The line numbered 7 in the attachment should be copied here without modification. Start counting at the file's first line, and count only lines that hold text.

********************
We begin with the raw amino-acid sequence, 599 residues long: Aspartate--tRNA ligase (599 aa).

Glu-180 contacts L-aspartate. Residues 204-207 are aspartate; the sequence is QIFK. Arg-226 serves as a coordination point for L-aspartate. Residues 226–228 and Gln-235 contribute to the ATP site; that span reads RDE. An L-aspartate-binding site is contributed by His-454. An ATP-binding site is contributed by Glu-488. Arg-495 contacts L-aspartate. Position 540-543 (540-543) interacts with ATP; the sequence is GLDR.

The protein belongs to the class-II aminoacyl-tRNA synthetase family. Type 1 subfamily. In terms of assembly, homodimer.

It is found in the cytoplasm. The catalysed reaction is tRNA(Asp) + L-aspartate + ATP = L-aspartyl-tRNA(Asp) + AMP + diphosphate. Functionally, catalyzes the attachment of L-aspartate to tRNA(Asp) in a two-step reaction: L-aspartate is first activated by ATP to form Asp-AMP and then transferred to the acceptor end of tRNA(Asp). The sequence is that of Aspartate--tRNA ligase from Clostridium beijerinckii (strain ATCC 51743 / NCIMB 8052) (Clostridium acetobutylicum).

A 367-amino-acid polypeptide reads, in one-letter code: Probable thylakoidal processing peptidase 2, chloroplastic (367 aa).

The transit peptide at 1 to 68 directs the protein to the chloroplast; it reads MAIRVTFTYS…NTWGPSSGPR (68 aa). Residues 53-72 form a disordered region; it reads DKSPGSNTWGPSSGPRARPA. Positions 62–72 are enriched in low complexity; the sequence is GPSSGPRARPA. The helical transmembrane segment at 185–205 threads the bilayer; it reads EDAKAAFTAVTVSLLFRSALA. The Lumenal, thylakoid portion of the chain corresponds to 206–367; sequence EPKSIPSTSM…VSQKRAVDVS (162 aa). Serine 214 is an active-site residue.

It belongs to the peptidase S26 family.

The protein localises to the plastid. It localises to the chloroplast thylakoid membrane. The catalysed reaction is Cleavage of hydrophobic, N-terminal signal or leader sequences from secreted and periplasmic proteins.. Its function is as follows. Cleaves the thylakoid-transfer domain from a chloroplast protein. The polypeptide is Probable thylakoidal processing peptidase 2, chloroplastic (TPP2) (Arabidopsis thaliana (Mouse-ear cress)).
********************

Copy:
It belongs to the peptidase S26 family.